Teacher Preparedness to Teach Evolution

Teacher Preparedness to Teach Evolution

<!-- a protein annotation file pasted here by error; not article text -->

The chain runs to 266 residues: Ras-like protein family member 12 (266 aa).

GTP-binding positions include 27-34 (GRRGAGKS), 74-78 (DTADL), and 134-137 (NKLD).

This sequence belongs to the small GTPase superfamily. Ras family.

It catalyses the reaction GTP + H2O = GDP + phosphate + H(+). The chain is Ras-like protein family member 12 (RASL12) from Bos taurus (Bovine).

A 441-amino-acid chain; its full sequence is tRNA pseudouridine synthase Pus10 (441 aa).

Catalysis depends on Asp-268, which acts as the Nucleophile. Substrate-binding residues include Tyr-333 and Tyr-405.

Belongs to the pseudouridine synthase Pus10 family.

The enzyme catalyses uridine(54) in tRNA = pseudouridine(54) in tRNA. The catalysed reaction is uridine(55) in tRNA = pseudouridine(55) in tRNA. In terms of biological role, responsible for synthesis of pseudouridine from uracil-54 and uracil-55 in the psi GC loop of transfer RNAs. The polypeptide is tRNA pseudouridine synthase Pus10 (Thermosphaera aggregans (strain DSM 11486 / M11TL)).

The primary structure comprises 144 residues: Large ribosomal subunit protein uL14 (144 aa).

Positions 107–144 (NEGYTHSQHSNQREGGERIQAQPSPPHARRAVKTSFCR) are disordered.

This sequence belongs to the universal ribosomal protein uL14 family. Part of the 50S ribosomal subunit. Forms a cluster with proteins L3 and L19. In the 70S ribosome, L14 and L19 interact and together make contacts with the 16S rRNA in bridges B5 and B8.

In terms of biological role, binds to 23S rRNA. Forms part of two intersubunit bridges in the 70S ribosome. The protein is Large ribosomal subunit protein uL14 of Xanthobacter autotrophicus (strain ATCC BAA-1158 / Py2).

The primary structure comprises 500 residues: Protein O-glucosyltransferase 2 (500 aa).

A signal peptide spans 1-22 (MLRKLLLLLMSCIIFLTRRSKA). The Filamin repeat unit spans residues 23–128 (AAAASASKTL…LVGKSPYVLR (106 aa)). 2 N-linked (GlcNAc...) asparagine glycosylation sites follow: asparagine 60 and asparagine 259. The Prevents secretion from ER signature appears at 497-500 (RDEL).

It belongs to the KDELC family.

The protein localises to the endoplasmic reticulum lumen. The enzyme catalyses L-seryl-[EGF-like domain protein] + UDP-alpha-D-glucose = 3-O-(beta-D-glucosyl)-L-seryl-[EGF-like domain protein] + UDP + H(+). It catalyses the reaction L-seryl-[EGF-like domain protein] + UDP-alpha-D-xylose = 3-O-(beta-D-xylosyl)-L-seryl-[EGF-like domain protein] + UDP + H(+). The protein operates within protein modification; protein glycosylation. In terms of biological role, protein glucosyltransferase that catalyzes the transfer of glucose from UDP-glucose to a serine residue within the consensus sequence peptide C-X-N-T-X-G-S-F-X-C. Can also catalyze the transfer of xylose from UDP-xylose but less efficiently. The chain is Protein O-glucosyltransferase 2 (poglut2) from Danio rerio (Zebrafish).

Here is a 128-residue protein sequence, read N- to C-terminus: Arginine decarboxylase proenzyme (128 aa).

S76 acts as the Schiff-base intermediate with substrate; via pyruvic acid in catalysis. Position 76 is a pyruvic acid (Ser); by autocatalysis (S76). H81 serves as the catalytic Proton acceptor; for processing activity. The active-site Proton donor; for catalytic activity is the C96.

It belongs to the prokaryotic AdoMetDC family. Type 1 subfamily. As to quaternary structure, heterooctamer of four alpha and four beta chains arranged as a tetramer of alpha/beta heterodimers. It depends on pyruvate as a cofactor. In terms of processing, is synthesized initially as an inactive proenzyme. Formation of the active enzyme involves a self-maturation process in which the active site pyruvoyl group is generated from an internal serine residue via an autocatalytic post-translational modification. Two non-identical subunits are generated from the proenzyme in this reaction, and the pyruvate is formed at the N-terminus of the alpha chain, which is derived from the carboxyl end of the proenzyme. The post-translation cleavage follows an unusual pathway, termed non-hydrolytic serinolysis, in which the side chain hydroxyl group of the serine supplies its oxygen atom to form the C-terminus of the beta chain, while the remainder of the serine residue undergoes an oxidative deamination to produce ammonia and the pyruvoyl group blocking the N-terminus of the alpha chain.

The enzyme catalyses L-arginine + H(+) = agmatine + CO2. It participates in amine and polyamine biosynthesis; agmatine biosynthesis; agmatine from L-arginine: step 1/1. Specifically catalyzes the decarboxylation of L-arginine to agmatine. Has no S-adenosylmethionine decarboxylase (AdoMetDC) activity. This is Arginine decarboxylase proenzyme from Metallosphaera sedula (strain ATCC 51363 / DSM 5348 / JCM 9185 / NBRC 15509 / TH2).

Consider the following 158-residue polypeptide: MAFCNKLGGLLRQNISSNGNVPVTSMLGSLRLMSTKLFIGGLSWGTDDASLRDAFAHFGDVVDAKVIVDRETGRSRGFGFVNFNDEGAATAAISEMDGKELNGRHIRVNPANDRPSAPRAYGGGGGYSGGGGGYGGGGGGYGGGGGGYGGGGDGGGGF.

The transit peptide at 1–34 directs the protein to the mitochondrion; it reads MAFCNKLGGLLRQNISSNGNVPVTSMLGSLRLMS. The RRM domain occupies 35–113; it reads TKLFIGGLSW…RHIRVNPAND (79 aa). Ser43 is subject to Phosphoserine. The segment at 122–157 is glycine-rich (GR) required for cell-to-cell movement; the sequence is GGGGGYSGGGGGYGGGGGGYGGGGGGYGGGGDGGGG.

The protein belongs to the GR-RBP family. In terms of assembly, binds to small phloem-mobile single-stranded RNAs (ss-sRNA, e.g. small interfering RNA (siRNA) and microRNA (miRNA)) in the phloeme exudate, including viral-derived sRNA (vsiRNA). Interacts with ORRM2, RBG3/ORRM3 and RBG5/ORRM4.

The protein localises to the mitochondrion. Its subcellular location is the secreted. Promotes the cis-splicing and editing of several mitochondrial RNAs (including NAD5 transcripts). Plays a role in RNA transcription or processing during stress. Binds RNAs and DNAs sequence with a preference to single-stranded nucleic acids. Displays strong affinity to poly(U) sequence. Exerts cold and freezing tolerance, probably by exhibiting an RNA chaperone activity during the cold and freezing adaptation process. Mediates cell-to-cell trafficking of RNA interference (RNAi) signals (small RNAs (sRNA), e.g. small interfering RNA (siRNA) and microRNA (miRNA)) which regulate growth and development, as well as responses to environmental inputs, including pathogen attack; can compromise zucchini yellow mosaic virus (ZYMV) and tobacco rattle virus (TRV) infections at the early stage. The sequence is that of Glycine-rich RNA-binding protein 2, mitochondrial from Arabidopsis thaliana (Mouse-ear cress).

The idea for this study came from the shortage of research that has been done to understand the evolution instruction provided by new secondary education teachers. A lack of training in teachers can potentially impact student understanding and acceptance. This study used a mixed- methods approach with a quantitative questionnaire modeled after Sickel and Friedrichsen’s (2013) research to measure teacher preparedness in evolutionary content knowledge, acceptance, and pedagogy. On a scale of one to five, new teachers scored an average of three in evolutionary content knowledge, a four in acceptance of evolution, and a three in pedagogy. A strong negative correlation was found between acceptance of evolution and religion. Qualitative interviews were conducted with eight participants to find out their thoughts on the interaction of evolution and religion, and if they had any personal worldview conflicts between the two because conflicts have been found to negatively impact evolution instruction (Barnes & Brownell, 2016). Most interviewees did not have a personal internal conflict between evolution and religion even though their average religiosity score was 3.01 (out of five). The primary external conflict teachers have is that their evolution instruction will have negative effects on students’ perception of evolution because they may offend students. This study is important for science education research and for credential programs because it shows that new teachers are not well prepared to teach evolution which is a problem since evolution is the cornerstone of biology. Furthermore, this study reveals that evolutionary content knowledge and pedagogy are not improved by the completion of a course on evolution or a scientific methods course in a teacher credentialing program.







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